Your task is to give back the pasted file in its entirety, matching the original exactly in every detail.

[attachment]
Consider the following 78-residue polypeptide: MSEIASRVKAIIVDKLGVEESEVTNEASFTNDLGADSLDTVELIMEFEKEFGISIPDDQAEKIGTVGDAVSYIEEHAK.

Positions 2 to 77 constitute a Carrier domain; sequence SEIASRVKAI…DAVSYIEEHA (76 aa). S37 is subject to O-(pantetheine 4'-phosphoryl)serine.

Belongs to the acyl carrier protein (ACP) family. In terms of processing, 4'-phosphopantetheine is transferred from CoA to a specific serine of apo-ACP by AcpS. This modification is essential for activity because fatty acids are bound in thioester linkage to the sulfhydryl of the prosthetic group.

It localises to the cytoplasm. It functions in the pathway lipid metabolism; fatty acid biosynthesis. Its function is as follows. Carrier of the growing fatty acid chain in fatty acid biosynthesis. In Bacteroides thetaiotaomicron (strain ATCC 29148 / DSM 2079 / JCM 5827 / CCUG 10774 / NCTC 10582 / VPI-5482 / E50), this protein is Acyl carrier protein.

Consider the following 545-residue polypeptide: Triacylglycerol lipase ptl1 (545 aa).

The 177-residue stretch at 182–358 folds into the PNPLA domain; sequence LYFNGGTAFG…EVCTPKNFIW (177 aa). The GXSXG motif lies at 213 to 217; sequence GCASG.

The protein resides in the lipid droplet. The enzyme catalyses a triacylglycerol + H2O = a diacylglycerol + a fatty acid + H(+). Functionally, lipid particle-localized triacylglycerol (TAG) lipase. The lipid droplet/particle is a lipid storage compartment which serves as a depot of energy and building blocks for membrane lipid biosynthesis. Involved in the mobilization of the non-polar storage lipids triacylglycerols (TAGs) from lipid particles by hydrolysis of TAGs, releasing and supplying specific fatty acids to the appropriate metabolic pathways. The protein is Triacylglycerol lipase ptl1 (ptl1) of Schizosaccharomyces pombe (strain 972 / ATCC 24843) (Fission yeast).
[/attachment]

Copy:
Consider the following 78-residue polypeptide: MSEIASRVKAIIVDKLGVEESEVTNEASFTNDLGADSLDTVELIMEFEKEFGISIPDDQAEKIGTVGDAVSYIEEHAK.

Positions 2 to 77 constitute a Carrier domain; sequence SEIASRVKAI…DAVSYIEEHA (76 aa). S37 is subject to O-(pantetheine 4'-phosphoryl)serine.

Belongs to the acyl carrier protein (ACP) family. In terms of processing, 4'-phosphopantetheine is transferred from CoA to a specific serine of apo-ACP by AcpS. This modification is essential for activity because fatty acids are bound in thioester linkage to the sulfhydryl of the prosthetic group.

It localises to the cytoplasm. It functions in the pathway lipid metabolism; fatty acid biosynthesis. Its function is as follows. Carrier of the growing fatty acid chain in fatty acid biosynthesis. In Bacteroides thetaiotaomicron (strain ATCC 29148 / DSM 2079 / JCM 5827 / CCUG 10774 / NCTC 10582 / VPI-5482 / E50), this protein is Acyl carrier protein.

Consider the following 545-residue polypeptide: Triacylglycerol lipase ptl1 (545 aa).

The 177-residue stretch at 182–358 folds into the PNPLA domain; sequence LYFNGGTAFG…EVCTPKNFIW (177 aa). The GXSXG motif lies at 213 to 217; sequence GCASG.

The protein resides in the lipid droplet. The enzyme catalyses a triacylglycerol + H2O = a diacylglycerol + a fatty acid + H(+). Functionally, lipid particle-localized triacylglycerol (TAG) lipase. The lipid droplet/particle is a lipid storage compartment which serves as a depot of energy and building blocks for membrane lipid biosynthesis. Involved in the mobilization of the non-polar storage lipids triacylglycerols (TAGs) from lipid particles by hydrolysis of TAGs, releasing and supplying specific fatty acids to the appropriate metabolic pathways. The protein is Triacylglycerol lipase ptl1 (ptl1) of Schizosaccharomyces pombe (strain 972 / ATCC 24843) (Fission yeast).